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Barnet food banks part one – “Cooking a meal has become a luxury”

Investigative reporter Maya Sall takes an in depth look at Barnet’s food banks and their response to the cost of living crisis

A foodbank with a table full of containers of vegetables. A woman with a bag stand next to a container of potatoes - while a row of volunteers stand behind the table.
Volunteers and residents at Burnt Oak Community Food Bank – (Credit – Burnt Oak Community Food Bank)

At £41,000 a year, Barnet’s average household income is amongst the highest in London. Such salaries should indicate that the borough is well placed to avoid the worst of the cost-of-living crisis

However, inequalities within Barnet mean that, despite this affluence, poverty levels are around average for a London borough.

Given the impact of the increase in living crisis, it is not surprising that growing numbers of Barnet residents are finding themselves in situations of financial hardship and this is causing Barnet’s food banks to become overwhelmed and undersupplied.

This report digs deeper into the challenges facing the organisations doing their best to meet rising demand.  

Massive increase in food bank use

There is not a shortage of food banks in Barnet: Barnet Council lists 22 on its website

Some, like The Rainbow Centre in Chipping Barnet require a referral from the council or other proof of financial need. Others, like St Barnabas in North Finchley “work on a basis of trust and dignity” and don’t require vouchers. 

Of these 22 food banks, Barnet Post spoke with six, all of which offered a broad range of support, providing household items such as cleaning and personal hygiene products, clothes, debt and financial advice as well as food. 

Each foodbank had a system of operation tailored to its local community, but one issue united them all: the worsening struggle to meet their community’s needs. 

The increased reliance upon foodbanks is not unique to Barnet. Over the past decade, The Trussell Trust reported the number of people receiving three days’ worth of emergency food to have increased from 128,697 to over two million.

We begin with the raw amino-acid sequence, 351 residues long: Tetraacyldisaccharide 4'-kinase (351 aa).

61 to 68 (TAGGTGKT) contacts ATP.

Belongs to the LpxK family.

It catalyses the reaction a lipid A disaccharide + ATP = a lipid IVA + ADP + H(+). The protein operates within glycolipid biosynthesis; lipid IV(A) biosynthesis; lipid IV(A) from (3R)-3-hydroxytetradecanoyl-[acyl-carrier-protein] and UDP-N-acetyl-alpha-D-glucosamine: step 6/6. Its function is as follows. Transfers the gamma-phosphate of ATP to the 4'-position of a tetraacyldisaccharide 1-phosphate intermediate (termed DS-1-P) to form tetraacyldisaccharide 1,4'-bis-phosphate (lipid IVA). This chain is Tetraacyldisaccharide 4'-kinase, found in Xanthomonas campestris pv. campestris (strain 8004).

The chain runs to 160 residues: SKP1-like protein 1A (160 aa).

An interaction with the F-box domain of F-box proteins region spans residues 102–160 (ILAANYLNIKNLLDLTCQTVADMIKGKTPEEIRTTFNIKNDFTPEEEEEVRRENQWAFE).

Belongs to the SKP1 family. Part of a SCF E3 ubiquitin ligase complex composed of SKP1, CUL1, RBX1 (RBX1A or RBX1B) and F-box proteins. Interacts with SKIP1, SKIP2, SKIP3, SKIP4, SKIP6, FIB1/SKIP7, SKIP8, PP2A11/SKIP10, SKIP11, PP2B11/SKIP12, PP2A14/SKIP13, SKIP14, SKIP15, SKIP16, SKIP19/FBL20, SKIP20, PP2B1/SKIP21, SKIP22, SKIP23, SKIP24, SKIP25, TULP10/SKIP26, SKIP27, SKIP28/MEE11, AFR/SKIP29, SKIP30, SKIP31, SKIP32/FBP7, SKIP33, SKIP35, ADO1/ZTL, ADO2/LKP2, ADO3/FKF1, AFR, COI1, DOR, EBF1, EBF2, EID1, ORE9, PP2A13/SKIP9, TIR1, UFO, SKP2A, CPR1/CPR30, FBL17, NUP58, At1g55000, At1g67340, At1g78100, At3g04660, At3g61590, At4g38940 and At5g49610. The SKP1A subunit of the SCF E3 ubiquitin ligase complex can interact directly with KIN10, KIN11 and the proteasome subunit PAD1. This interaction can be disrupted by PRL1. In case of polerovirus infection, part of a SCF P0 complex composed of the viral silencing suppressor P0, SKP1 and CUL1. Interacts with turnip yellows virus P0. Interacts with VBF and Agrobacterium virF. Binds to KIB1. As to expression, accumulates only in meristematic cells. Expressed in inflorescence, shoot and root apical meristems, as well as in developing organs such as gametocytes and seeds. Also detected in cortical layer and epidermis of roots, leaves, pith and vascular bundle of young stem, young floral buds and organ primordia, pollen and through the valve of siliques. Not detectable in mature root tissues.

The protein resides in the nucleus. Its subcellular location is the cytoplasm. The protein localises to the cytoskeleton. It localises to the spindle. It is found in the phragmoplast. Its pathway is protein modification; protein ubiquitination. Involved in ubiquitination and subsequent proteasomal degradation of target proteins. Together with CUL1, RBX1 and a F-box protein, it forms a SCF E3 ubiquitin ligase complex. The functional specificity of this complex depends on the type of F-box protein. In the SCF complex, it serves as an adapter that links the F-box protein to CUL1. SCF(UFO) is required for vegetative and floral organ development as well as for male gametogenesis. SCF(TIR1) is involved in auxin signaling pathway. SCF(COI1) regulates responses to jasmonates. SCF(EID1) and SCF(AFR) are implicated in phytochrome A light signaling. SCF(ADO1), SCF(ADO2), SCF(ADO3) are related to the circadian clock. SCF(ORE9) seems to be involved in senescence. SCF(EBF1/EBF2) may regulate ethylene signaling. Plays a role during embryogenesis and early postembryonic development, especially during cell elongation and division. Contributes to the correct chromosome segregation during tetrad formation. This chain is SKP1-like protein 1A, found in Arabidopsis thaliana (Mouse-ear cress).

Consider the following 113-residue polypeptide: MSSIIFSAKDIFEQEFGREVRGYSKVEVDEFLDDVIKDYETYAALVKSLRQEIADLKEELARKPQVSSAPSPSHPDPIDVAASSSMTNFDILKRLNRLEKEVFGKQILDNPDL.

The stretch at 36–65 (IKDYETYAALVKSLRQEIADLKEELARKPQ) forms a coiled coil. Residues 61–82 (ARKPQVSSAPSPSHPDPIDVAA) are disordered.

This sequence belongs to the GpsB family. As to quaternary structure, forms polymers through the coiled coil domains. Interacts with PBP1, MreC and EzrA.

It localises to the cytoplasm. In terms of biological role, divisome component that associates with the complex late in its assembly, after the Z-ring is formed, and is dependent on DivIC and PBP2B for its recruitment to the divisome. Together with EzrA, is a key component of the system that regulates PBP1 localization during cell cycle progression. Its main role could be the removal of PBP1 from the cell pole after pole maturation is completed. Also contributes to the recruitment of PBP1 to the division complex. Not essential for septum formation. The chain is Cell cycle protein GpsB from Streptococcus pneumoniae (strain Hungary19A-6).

2021/22 saw a drop in foodbank use following a peak reached during the early period of the Covid-19 pandemic in 2020/21 but recent research suggests that numbers are now even higher than during the pandemic.

In line with these figures, the evidence on that ground is that Barnet’s food banks are helping an increasing number of people in crisis. 

“The demand for our services has skyrocketed”, Sarah and Steve of The Rainbow Centre told Barnet Post

“When people started going back to work as lockdowns were lifted, naturally we expected the demand to ease, but instead every week we’re seeing an increase in the number of people who come to us for help”. 

Over the past two years, Sarah and Steve estimate they’ve seen an increase from 30-40 to 75-100 people using their weekly foodbank – a trend also experienced by other food banks in Barnet. 

“Most of the individuals who come to us, a lot of them live in mutli-generational households with five, six or seven people,” says Steve. 

He adds:  “when you start doing the numbers, we’re well into the hundreds.” 

Trussell Trust hands out over 5,000 more food parcels in Barnet

These figures may seem shocking but maybe they shouldn’t, as Barnet has had significant numbers of residents living in poverty for a long time. 

Trust for London estimated that in 2019/20, 25% of Barnet’s population lived below the poverty line – 5% higher than the national average. In 2021, they also calculated that of those residents, 19.6% earned below the Living Wage